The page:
Robust discrete geodesic and its applications in digital geometry processing
Dao Thi Phuong Quynh
Date of Issue2013
School of Computer Engineering
Geodesic is a fundamental concept of Differential Geometry; it measures the length of the shortest path along the surface between two points. Geodesic has many important properties such as being a distance metric, locally isotropic, invariant to isometric transformation. Facilitated by these advantages, geodesic plays an important role in many applications, ranging from computer graphics, digital geometric processing to computer vision and image processing, etc. Computing discrete geodesics on meshes been extensively studied since 1980s. A number of efficient methods to compute discrete geodesics on polygonal meshes have been presented, allowing us to efficiently compute the discrete geodesics on large-scale real-world models. However, in spite of its popularity, geodesics are highly sensitive to local geometric and topological noises, which seriously diminish their application. Introducing arbitrary small topological changes (e.g., holes, gaps, small handles) might cause arbitrarily large change in geodesic distance between pair of points. Therefore, to obtain robust and accurate geodesics, the input meshes are usually required to be free of noise and with good tessellation. However, this requirement may not be met for real-world models obtained from 3D scanning, a careful preprocessing (e.g., hole/gap filling, denoising, re meshing, etc) must be done before applying the discrete geodesic algorithms. Thus, it is highly desirable to develop an efficient and robust method to compute geodesics on defect models. This thesis aims at developing robust discrete geodesic algorithms to address the challenges of computing geodesics on the defect models. Our contributions include: 1) The first contribution is an intrinsic algorithm for computing the meaningful approximate geodesics on polygonal meshes with holes. Without the explicit hole filling, our algorithm is completely intrinsic and independent of the embedding space, thus, it has the potential for isometrically deforming objects as well as meshes in high dimensional space. Furthermore, our method can guarantee the exact solution if the surface is developable. We demonstrate the efficacy of our algorithm on both real-world and synthetic models. 2) We investigate in follow up work to compute the meaningful approximate geodesics for meshes with other types of defects such as noise, gaps, shortcuts, etc. The second contribution is a novel algorithm to compute defect-insensitive geodesic (DIG) on broken meshes. In contrast to the existing approaches which compute the distance from source to destinations in a single Dijkstra-like sweep, our method proceeds in an iterative and global manner. Thanks to its global nature, the resulting distance is tolerant to some defects (e.g. holes, gaps, shortcuts), insensitive to mesh tessellation/resolution, and robust to noise, which provides a meaningful approximation of geodesics on broken meshes. 3) The third contribution is about potential applications of our above algorithms in digital geometry processing, especially for the motion data captured by 3D structure light camera that inevitably has several kinds of defects such as noise, holes, gaps, etc. First, we present three applications in common geometry processing including texture mapping, DIG-based D2 shape signature and DIG-based Heat Kernel Signature (HKS). Second, we develop a robust 3D face segmentation algorithm leading to highly consistent results and propose a framework to parameterize 3D faces with guaranteed feature correspondence. The final application is modeling 3D articulated motion data with conformal geometry videos (CGVs). As the scanned motion data is usually bulky, a challenge for finding a more compact representation for this data is becoming more prevalent. While the traditional geometry videos (GVs) capture 3D motion by three channels, we prove that CGVs take only one channel of mean curvature H and the first frame of the conformal factor λ, i.e., approximately 1/3 the storage of the GVs. The experimental results demonstrate that the proposed CGVs is promising for modeling 3D motion data. In conclusion, we develop robust algorithms to compute geodesics on defect meshes. Potential applications in real-world are implemented to show the correctness and robustness of our algorithms.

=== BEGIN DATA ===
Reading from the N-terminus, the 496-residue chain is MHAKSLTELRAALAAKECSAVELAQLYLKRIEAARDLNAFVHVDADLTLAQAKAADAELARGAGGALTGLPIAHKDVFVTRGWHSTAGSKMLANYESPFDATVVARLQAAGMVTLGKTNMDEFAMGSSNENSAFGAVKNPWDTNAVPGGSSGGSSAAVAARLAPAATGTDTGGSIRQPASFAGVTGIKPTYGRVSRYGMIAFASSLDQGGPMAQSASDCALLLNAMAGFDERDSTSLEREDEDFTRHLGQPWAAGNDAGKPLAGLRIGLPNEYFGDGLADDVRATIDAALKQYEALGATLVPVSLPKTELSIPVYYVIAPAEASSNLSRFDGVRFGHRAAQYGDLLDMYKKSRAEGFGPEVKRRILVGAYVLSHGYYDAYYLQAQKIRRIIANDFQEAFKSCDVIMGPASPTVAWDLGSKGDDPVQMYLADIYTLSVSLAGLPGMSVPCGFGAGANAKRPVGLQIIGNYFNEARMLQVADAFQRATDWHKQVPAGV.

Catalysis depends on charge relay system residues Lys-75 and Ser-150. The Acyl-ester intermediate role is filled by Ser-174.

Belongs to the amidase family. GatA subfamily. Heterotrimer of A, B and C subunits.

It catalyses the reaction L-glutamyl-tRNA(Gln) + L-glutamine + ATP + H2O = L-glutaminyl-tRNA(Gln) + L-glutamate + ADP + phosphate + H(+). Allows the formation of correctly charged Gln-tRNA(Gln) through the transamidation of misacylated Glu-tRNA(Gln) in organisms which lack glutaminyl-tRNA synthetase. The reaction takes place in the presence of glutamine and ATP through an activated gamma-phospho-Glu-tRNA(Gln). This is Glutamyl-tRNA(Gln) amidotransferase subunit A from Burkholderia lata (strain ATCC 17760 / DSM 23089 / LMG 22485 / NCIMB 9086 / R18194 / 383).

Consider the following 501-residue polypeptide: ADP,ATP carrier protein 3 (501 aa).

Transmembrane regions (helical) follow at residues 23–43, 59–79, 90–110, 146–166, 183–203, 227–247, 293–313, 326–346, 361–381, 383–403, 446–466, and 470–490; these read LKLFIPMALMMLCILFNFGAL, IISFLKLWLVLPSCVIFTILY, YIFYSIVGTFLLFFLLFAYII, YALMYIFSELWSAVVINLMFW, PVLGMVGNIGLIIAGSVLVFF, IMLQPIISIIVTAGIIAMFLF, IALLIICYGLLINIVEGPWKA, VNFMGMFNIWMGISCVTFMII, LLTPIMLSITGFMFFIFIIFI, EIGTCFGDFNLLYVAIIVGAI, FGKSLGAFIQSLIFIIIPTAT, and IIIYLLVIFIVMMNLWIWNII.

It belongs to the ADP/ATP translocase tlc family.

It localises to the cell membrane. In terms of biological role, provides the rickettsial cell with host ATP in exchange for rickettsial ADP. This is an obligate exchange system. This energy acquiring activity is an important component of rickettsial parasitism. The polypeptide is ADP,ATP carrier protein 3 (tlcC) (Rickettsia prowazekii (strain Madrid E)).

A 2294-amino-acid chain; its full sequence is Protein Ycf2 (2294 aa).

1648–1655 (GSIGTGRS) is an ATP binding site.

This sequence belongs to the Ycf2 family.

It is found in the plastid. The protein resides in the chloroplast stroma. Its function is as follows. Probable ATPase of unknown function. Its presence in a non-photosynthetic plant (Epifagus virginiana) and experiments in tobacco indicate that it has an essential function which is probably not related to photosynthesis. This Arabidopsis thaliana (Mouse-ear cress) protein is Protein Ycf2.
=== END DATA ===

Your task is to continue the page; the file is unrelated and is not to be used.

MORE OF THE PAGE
DRNTU::Engineering::Computer science and engineering::Computing methodologies::Computer graphics